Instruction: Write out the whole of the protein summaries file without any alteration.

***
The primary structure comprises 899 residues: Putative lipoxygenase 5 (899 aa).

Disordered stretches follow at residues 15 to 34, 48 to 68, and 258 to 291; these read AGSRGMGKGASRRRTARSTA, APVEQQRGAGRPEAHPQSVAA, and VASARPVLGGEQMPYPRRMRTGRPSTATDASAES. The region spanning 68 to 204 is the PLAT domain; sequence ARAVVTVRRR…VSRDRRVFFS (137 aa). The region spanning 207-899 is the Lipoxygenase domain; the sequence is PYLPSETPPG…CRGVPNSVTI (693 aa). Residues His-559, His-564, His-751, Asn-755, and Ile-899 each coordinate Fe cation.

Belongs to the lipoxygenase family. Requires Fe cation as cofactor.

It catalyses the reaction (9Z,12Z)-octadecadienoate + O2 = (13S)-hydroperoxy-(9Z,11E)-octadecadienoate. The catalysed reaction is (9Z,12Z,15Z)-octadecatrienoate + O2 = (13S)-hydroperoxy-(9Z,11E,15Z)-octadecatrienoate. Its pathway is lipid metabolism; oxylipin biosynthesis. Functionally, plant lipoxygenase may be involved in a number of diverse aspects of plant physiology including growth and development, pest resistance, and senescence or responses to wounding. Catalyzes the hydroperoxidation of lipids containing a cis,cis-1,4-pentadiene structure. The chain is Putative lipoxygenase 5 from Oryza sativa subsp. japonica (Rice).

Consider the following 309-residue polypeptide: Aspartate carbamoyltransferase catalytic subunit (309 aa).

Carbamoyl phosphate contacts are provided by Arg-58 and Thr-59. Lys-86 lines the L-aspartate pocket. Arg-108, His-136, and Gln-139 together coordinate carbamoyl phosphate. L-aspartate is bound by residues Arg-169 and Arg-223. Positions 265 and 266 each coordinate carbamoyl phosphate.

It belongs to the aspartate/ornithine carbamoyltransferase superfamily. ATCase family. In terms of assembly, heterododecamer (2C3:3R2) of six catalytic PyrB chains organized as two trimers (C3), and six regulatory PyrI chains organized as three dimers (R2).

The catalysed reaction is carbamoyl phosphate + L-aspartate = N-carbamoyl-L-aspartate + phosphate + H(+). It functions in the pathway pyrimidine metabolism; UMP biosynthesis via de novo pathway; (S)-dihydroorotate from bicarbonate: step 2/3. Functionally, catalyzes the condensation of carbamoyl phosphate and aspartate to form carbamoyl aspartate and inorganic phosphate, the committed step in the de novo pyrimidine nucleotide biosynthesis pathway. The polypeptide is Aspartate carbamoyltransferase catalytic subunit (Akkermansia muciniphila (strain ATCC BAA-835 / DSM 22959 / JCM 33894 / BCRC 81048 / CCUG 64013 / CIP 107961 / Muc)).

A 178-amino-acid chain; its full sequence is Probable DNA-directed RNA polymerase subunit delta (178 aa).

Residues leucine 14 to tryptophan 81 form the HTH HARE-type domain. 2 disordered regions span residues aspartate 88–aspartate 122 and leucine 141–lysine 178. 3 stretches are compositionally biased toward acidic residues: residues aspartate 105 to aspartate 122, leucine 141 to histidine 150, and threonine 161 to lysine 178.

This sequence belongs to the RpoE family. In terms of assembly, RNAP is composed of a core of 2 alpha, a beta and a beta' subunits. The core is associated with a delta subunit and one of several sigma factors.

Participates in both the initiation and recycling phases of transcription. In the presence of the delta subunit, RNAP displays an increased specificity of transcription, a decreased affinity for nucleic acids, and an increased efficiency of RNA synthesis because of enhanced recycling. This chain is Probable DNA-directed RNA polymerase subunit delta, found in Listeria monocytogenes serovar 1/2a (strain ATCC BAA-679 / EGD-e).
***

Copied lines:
The primary structure comprises 899 residues: Putative lipoxygenase 5 (899 aa).

Disordered stretches follow at residues 15 to 34, 48 to 68, and 258 to 291; these read AGSRGMGKGASRRRTARSTA, APVEQQRGAGRPEAHPQSVAA, and VASARPVLGGEQMPYPRRMRTGRPSTATDASAES. The region spanning 68 to 204 is the PLAT domain; sequence ARAVVTVRRR…VSRDRRVFFS (137 aa). The region spanning 207-899 is the Lipoxygenase domain; the sequence is PYLPSETPPG…CRGVPNSVTI (693 aa). Residues His-559, His-564, His-751, Asn-755, and Ile-899 each coordinate Fe cation.

Belongs to the lipoxygenase family. Requires Fe cation as cofactor.

It catalyses the reaction (9Z,12Z)-octadecadienoate + O2 = (13S)-hydroperoxy-(9Z,11E)-octadecadienoate. The catalysed reaction is (9Z,12Z,15Z)-octadecatrienoate + O2 = (13S)-hydroperoxy-(9Z,11E,15Z)-octadecatrienoate. Its pathway is lipid metabolism; oxylipin biosynthesis. Functionally, plant lipoxygenase may be involved in a number of diverse aspects of plant physiology including growth and development, pest resistance, and senescence or responses to wounding. Catalyzes the hydroperoxidation of lipids containing a cis,cis-1,4-pentadiene structure. The chain is Putative lipoxygenase 5 from Oryza sativa subsp. japonica (Rice).

Consider the following 309-residue polypeptide: Aspartate carbamoyltransferase catalytic subunit (309 aa).

Carbamoyl phosphate contacts are provided by Arg-58 and Thr-59. Lys-86 lines the L-aspartate pocket. Arg-108, His-136, and Gln-139 together coordinate carbamoyl phosphate. L-aspartate is bound by residues Arg-169 and Arg-223. Positions 265 and 266 each coordinate carbamoyl phosphate.

It belongs to the aspartate/ornithine carbamoyltransferase superfamily. ATCase family. In terms of assembly, heterododecamer (2C3:3R2) of six catalytic PyrB chains organized as two trimers (C3), and six regulatory PyrI chains organized as three dimers (R2).

The catalysed reaction is carbamoyl phosphate + L-aspartate = N-carbamoyl-L-aspartate + phosphate + H(+). It functions in the pathway pyrimidine metabolism; UMP biosynthesis via de novo pathway; (S)-dihydroorotate from bicarbonate: step 2/3. Functionally, catalyzes the condensation of carbamoyl phosphate and aspartate to form carbamoyl aspartate and inorganic phosphate, the committed step in the de novo pyrimidine nucleotide biosynthesis pathway. The polypeptide is Aspartate carbamoyltransferase catalytic subunit (Akkermansia muciniphila (strain ATCC BAA-835 / DSM 22959 / JCM 33894 / BCRC 81048 / CCUG 64013 / CIP 107961 / Muc)).

A 178-amino-acid chain; its full sequence is Probable DNA-directed RNA polymerase subunit delta (178 aa).

Residues leucine 14 to tryptophan 81 form the HTH HARE-type domain. 2 disordered regions span residues aspartate 88–aspartate 122 and leucine 141–lysine 178. 3 stretches are compositionally biased toward acidic residues: residues aspartate 105 to aspartate 122, leucine 141 to histidine 150, and threonine 161 to lysine 178.

This sequence belongs to the RpoE family. In terms of assembly, RNAP is composed of a core of 2 alpha, a beta and a beta' subunits. The core is associated with a delta subunit and one of several sigma factors.

Participates in both the initiation and recycling phases of transcription. In the presence of the delta subunit, RNAP displays an increased specificity of transcription, a decreased affinity for nucleic acids, and an increased efficiency of RNA synthesis because of enhanced recycling. This chain is Probable DNA-directed RNA polymerase subunit delta, found in Listeria monocytogenes serovar 1/2a (strain ATCC BAA-679 / EGD-e).